In the more recent IDW comics, at least in the continuation of the "Real American Hero" title written by Larry Hama, Storm Shadow has also managed to shake off the effects of the Brainwave Scanner, and assists Snake-Eyes and the Joe Team however he can. He is still dealing with no shortage of tragedy and challenges, as his longtime protege, Billy, was killed, and he, Snake-Eyes, and even Cobra Commander had to ally themselves against the threat of the cybernetic Blue Ninjas.

In the first animated series, Storm Shadow was clearly associated with Cobra, and his relationship with Snake-Eyes was essentially non-existent. Snake-Eyes honestly didn't have nearly as great a role in the animated series as he did in the comics. Storm Shadow's best moments in the original series were likely in the episode "Excalibur", where the ninja discovered the legendary sword of King Arthur.

In the second animated series, produced by DiC, Storm Shadow was clearly associated with the G.I. Joe team, which was also in keeping with the toy line at the time, and his relationship with Snake-Eyes, which had dominated the comic book anytime both characters turned up, was given greater emphasis.

As for the toys, the original Storm Shadow figure was released in 1984, and was clearly a Cobra figure. Storm Shadow was garbed in white, with a red Cobra emblem on his tunic. The second figure, released in 1988, actually switched Storm Shadow from Cobra to the G.I. Joe team, which, as far as I know, is the first time an official action figure has switched sides like that. This Storm Shadow was dressed in a looser-fitting costume, mostly white with some gray camouflage trim on it. The next several Storm Shadow figures were also clearly affiliated with the G.I. Joe team.

However, it was eventually decided, at least in the action figure line, to return Storm Shadow to Cobra. I have the belief that the general consensus was that it made more sense to have one hugely popular, @$$-kicking, martial-arts ninja-commando-whatever on EACH side of the Joe-Cobra conflict, instead of having them both on the same side. Storm Shadow remained with Cobra through Sigma Six, and largely into the present day, including his appearances in the live-action movies. The fact that Storm Shadow is once again one of the good guys in, at least, the continuation of the original comic book, is being ignored from a toy standpoint.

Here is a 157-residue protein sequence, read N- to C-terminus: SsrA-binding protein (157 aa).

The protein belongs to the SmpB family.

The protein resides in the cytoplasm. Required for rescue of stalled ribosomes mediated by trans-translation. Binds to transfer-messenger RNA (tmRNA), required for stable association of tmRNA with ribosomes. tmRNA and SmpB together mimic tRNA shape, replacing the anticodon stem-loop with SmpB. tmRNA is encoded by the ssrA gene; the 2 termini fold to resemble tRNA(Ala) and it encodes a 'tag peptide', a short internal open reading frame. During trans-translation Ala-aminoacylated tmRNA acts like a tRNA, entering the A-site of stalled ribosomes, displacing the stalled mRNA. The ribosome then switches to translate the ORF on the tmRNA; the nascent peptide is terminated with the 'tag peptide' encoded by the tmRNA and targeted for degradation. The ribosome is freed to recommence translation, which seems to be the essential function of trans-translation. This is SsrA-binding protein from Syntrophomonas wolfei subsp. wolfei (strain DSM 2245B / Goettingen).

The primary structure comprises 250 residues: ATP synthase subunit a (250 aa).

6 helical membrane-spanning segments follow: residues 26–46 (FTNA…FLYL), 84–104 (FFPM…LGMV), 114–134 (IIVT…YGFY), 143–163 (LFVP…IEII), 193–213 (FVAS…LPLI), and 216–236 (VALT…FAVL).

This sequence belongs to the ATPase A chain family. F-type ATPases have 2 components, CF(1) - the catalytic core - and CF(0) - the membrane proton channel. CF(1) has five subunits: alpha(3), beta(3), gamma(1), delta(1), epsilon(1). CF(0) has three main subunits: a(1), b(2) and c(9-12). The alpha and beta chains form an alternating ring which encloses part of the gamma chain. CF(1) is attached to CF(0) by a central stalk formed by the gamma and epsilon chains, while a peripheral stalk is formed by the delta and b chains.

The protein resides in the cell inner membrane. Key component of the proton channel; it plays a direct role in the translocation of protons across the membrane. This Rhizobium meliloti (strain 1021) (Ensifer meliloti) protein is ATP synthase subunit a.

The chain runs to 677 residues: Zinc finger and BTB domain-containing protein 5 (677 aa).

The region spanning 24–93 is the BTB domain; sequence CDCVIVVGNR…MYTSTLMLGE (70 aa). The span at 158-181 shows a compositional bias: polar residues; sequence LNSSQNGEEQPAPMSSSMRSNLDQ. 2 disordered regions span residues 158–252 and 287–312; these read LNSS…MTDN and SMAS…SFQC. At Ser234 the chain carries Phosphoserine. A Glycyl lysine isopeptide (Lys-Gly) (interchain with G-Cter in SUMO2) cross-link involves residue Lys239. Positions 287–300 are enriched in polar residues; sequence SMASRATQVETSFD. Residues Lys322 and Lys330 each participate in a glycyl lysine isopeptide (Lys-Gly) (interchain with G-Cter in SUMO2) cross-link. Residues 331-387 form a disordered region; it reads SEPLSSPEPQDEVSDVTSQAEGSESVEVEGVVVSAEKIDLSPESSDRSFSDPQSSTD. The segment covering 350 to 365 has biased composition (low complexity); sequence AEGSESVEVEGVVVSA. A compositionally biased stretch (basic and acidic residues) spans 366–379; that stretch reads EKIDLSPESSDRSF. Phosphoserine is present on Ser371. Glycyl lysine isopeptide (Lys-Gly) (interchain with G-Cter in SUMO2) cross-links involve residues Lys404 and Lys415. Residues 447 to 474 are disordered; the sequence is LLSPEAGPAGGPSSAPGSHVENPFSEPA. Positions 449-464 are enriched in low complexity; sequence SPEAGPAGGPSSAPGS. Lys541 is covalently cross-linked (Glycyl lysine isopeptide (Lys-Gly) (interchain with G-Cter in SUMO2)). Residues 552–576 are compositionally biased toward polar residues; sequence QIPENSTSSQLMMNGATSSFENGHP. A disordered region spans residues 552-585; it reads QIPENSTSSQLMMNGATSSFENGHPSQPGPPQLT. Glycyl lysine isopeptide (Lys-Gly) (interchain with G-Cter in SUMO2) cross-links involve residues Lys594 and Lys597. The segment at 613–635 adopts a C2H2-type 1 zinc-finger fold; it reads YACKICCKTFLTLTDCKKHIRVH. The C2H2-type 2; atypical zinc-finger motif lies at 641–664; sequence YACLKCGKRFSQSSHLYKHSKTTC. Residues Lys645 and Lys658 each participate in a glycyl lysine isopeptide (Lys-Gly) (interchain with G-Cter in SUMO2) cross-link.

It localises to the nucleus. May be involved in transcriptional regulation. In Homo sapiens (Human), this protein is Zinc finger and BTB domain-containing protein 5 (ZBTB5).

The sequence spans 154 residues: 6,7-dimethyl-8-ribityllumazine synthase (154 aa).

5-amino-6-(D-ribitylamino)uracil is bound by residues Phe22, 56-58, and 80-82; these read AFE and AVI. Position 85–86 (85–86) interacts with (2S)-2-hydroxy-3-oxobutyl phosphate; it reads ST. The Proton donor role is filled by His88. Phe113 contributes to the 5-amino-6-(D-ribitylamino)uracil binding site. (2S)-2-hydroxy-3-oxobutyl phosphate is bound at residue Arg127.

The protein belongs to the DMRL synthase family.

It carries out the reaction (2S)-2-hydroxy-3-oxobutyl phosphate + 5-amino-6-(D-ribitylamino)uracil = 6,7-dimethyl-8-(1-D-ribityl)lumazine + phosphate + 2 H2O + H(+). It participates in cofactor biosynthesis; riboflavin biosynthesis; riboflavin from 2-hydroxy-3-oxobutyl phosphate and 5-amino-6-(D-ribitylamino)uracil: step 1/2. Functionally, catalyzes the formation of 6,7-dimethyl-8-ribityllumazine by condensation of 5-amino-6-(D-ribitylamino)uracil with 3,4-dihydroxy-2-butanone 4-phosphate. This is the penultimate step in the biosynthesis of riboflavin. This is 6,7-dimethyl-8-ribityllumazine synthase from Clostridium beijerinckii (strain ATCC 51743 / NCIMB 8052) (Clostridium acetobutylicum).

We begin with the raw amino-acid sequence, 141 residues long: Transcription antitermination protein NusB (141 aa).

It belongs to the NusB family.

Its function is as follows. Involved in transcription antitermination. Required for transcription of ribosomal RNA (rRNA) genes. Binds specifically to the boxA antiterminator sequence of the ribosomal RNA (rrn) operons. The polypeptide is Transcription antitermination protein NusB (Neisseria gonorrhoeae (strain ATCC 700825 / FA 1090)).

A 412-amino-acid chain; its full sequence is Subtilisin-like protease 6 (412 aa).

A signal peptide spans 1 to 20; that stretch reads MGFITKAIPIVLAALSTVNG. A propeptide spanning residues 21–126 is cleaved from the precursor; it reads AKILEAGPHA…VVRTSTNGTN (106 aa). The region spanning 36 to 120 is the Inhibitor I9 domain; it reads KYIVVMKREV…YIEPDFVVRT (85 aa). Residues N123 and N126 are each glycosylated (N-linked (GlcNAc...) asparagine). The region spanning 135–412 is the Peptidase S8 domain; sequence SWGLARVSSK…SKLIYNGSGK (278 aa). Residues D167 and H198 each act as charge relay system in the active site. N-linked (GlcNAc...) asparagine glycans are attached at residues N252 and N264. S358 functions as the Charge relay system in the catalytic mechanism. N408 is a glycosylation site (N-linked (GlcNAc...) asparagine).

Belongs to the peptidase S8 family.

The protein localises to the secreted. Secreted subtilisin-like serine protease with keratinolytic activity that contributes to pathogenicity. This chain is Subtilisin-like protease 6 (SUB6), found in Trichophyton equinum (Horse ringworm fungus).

There have been literally dozens of Storm Shadow figures over the years. He had four in the original line alone, not counting a 12" Hall of Fame version. There have since been other 12" versions, as well as many, many 3-3/4" versions. He returned in the 1997-1998 series, and during the "newsculpt" era of 2002-2006, not only had several appearances in that format, but turned up once again in traditional form in a number of the special edition comic-packs and multi-figure packs that were produced.

And, of course, he has had a presence in the modern line, numerous times over, from the 25th Anniversary right through and including Retaliation.

So what makes this Dollar General version so unusual? Well, like many of the other Dollar General figures, it's based on a version of Storm Shadow from fairly late on in the original line, and as such is not a version of Storm Shadow that one would really expect to have otherwise seen transferred into the modern figures.

If you look at the figures that were produced for the 25th Anniversary line, and for a while afterwards, those that were specifically based on figures from the original Real American Hero line didn't get much past 1985, with a few from 1986. Those years are considered by many collectors to be the "hey-day" of G.I. Joe, although speaking for myself, I think there were plenty of cool characters that followed. However, in fairness, most of the prominent characters were either well-established by, or during, this time.

I was personally delighted when the series of figures prior to the Retaliation line gave us modern incarnations of characters like Sci-Fi, Lifeline, Airtight, and the Cobra Techno-Viper. Their presence was sorely lacking in the modern figure format. I also admit I was rather surprised to see them.

However, it's fair to say that for the most part, the modern G.I. Joe line has been based either on the live-action movies, the more recent animated series, or a handful of new characters, or new interpretations of existing characters, rather than being based on the later years of the original line. Those are few and far between these days, and generally only turn up in special sets, such as the Dreadnoks 7-pack that wound up as an online exclusive.

Or -- the Dollar General figures.

So, how's this particular Storm Shadow figure? Really very impressive, and certainly, his overall look is not something that one would have expected to see in the line.

By 1992, G.I. Joe was specializing in a number of "special teams". These were themed groups of figures, usually with some G.I. Joes and some Cobras, that usually had some special feature about them. One of the special teams to turn up in 1992 was called NINJA FORCE.

The G.I. Joe side of Ninja Force included team leader Storm Shadow, along with members Dojo, Nunchuk, and the how-the-heck-do-you-pronounce-it T'Jbang. That one must have given some kids a bad moment -- and some collectors. The Cobra side consisted of two ninjas named Slice and Dice.